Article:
In a recent critique aimed at the BJP-led central government, veteran Congress leader Jairam Ramesh has raised concerns over the use of ‘President of Bharat’ on invites to a G20 summit dinner, which is set to take place at the Rashtrapati Bhawan on September 9th. Traditionally, such invitations bear the title ‘President of India.’
Taking to social media platform X (formerly Twitter), Congress General Secretary Jairam Ramesh expressed his reservations, stating, “Rashtrapati Bhawan has sent out an invite for a G20 dinner on Sept 9th in the name of ‘President of Bharat’ instead of the usual ‘President of India’.” He further added, “Now, Article 1 in the Constitution can read: ‘Bharat, that was India, shall be a Union of States. But now even this ‘Union of States’ is under assault.”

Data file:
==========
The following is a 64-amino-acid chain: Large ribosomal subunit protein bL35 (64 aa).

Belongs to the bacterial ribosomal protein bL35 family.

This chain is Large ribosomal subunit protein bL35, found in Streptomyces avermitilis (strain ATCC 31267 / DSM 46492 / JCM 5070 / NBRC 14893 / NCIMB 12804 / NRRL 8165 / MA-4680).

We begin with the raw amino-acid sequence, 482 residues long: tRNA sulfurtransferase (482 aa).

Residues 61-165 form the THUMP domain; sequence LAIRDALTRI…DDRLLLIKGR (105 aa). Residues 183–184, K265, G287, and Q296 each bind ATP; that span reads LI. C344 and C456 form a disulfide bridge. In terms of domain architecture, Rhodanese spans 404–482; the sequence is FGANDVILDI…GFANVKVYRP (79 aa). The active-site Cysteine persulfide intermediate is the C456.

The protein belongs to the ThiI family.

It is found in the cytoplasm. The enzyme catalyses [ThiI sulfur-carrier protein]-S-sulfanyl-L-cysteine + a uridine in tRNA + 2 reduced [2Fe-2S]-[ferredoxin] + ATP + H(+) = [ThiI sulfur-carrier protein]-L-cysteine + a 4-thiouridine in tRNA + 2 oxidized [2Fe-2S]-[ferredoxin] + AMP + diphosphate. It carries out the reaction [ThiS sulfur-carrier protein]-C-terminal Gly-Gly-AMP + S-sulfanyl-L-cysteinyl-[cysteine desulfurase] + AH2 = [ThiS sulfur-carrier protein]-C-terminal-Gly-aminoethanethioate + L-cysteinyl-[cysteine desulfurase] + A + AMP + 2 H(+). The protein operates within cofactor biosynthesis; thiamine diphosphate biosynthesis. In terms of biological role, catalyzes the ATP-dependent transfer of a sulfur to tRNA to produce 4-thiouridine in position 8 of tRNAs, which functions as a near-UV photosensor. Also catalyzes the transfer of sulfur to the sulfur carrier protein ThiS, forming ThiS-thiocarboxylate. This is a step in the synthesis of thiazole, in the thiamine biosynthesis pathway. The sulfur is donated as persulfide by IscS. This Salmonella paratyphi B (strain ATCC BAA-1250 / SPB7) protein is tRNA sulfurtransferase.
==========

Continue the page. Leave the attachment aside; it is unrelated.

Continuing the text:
The G20 Summit is scheduled to take place in the national capital from September 9th to 10th, and numerous world leaders, including US President Joe Biden, are expected to attend.
In his statement, Jairam Ramesh criticized Prime Minister Narendra Modi, asserting, “Mr. Modi can continue to distort history and divide India, that is Bharat, that is a Union of States. But we will not be deterred.”
He went on to emphasize the unity and harmony among India’s diverse population, saying, “After all, what is the objective of INDIA parties? It is BHARAT—Bring Harmony, Amity, Reconciliation And Trust. Judega BHARAT! Jeetega INDIA!”
Adding to this debate, Assam Chief Minister Himanta Biswa Sarma voiced his support for the use of ‘REPUBLIC OF BHARAT,’ expressing pride in the nation’s progress toward “AMRIT KAAL.”
This controversy arises in the wake of earlier remarks by AAP Rajya Sabha MP Sanjay Singh, who alleged that the Rashtriya Swayamsevak Sangh (RSS), led by Mohan Bhagwat, seeks to amend the country’s Constitution by replacing the term ‘India’ with ‘Bharat.’ Sanjay Singh referenced Dr. Bhimrao Ambedkar’s use of “India That Is Bharat” in the Constitution and questioned the motives behind such proposed changes.
It’s worth noting that Mohan Bhagwat had previously advocated for the use of the name “Bharat” instead of “India,” urging the public to embrace this shift.